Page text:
“To succeed in life you don’t need/to read Dale Carnegie’s book/ but to understand traffic signs.” (Dhoomil, Hindi)

The personification of “Boiled Eggs” in the poem by K. Ramakrishnan (Malayalam) gives some food for thought: “Don’t hatch us.../don’t turn us into beings/we are content in ourselves as we are/Boil us, peel us, and swallow us...../We will have the satisfaction of being ourselves.”

K. Satchidanandan talks of “Languages” and gives each major language space to breathe, in inimitable metaphors: “Kashmiri, a sleepless refugee/Punjabi, Guru-faced yet illiterate./Haryanvi screams from the maize field./Urdu sings the last ghazal/standing under the huge thighs of a Hindi film heroine.”

And he very rightly concludes: “My language rises from the street/the obstinate cry of the new-born orphan.”

Dilip Chitre and Arun Kolhatkar are bilingual poets; they write poetry in English and Marathi and as such there is a perceptible difference in the translation of their thoughts from one language to another.

“This is the law of destiny/With a stroke of pen every future/Can be wiped out.” (Dilip Chitre, Emergency, Marathi)

Narayan Surve (Marathi), a political activist, imparts a delicacy of touch when he in the poem “Vigil” talks of his poems being truthful and realistic: “Your eyelashes keep a vigil on my words/That is why in the lines of my verses/there is no bit of adultery/Forever, in my poems, there dwells truth.”

The 90s obsession with yet-to-be fulfilled yearnings of the body finds support from N.D. Mahanor (Marathi) and Sitanshu Yashaschandra (Gujrati). “While fiddling with the knots/of her taut blouse/she cares for the erotic moon-signs/on her fair, snowy breasts/and then accommodates them by slackening the knots.”


“Like loam the woman/Spreads herself on all sides beneath me./I infiltrate her layers like flood-waters/and she is nourished.......

In several poems concerning history, Dilip Chitre’s “Emergency”, painter G.M. Sheikh’s “Delhi”, Shrikant Verma’s “Magadh” and D. Vinayachandran’s “History”, poetry becomes an urgent, immediate speech like despatches from the zones of a civil war where continuous fighting goes on. Attoor Ravivarma’s (Malayalam) poem “Recall” ends with these agonising lines: “I am neither the trigger/nor the bullet, I am neither the monkey/nor Valmiki./I am only a completely bald/half-dhoti clad/bullet-ridden question mark/with no front teeth.”

The tone captures the cramps in conscience, it neither panics nor pleads in the face of a moral crisis that has no easy solution. In Dhoomil’s (Hindi) “Twenty years after independence” there is an attempt to create a dialogue in poetry in a tone that alternates between concern and confrontation: “Twenty years later/I ask myself......../is freedom only the name/of three tired colours/dragged by a single wheel/or does it have some special significance?”

Dhoomil’s questioning of the self is more directed against the manufactured consent that checks our voices from stating the obvious.

Way back in 1949 Roy Campbell has said that translation (like wives) are seldom faithful if they are the least attractive. But translations in this anthology are quite faithful, the reason being that the editor has roped in the services of famous translators who themselves are well-known names in Indian poetry in English — A.J. Thomas, Ranjit Hoskote, Saleem Peeradina, A.K. Mehrotra, Mrinal Pande, Harish Trivedi, etc.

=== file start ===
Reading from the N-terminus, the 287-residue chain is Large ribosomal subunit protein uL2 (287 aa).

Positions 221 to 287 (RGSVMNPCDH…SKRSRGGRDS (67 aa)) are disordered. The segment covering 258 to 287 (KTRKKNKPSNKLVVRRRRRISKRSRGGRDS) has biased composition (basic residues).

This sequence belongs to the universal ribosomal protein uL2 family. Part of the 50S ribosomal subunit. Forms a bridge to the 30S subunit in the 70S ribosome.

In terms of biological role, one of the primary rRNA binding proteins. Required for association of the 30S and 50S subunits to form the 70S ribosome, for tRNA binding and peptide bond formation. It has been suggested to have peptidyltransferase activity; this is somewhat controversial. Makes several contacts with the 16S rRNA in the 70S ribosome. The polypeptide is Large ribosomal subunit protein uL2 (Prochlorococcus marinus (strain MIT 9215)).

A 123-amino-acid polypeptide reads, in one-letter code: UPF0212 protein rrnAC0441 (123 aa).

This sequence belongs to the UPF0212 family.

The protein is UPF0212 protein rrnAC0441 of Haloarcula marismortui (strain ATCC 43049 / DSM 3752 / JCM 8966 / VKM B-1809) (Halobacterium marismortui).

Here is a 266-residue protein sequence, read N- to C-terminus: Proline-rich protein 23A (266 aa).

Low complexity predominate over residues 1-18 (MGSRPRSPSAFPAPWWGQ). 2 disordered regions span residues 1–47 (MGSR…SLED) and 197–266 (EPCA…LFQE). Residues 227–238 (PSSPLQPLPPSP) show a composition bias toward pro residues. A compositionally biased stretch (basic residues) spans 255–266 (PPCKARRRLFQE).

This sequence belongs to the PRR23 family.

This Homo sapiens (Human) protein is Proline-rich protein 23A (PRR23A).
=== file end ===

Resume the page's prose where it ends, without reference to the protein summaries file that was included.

Two names are conspicuous by their absence in an anthology which pertains particularly to the four languages. One is Kamala Das (Malayalam and English) and the other is none other than the City Beautiful’s famous Kumar Vikal, who had impeccable credentials as a Hindi poet and died two years ago.

Modernity in Kumar’s poetry re-establishes the links between man and nature as opposed to the kind of obscene modernity imposed on us. Progressive thought in his poetry brings out the multiple and pretty relationships between man, society and environment.

Other than this omission, the anthology does succeed in highlighting the radical phase of modernist Indian poetry written over last 30 years.Top


A veteran Kashmiri looks back
by V. N. Datta

My Kashmir Diary by S.L. Pandit. Utpal Publications, Delhi. Pages 237. Rs 395.

Only a few teachers stimulate abiding academic interest in their students and S.L. Pandit, a teacher of 25 years standing is surely one such rare individual. His pupils who occupy privileged positions in our society, would readily vouch for his outstanding ability, integrity and goodwill.

Even at the age of 90 his passion for learning remains insatiable. At a function in New Delhi held in India International Centre in August last his book “My Kashmir Diary” was released by Dr Karan Singh, a pupil of S.L. Pandit. H.K. Kaul, the librarian of India International Centre, a poet and literary critic, introduced the book.

S.L. Pandit regards his book as a “record of memories”; the first section is written in a literary vein; it is a reconstruction of family, religious and social life. In those days educational facilities in Kashmir were inadequate and the author, like many of his contemporaries, had to struggle hard to complete his post-graduate studies.

The second section highlights the elements of Kashmir culture which is another name of Kashmiriyat (including its evolution since the Mughal days). Pandit calls Kashmiriyat as a priceless heritage of communal harmony and religious tolerance, a legacy of the integration of the finest values of Hindu Saivism and Muslim Sufism, which has worked steadily and surely as a leaven through the centuries.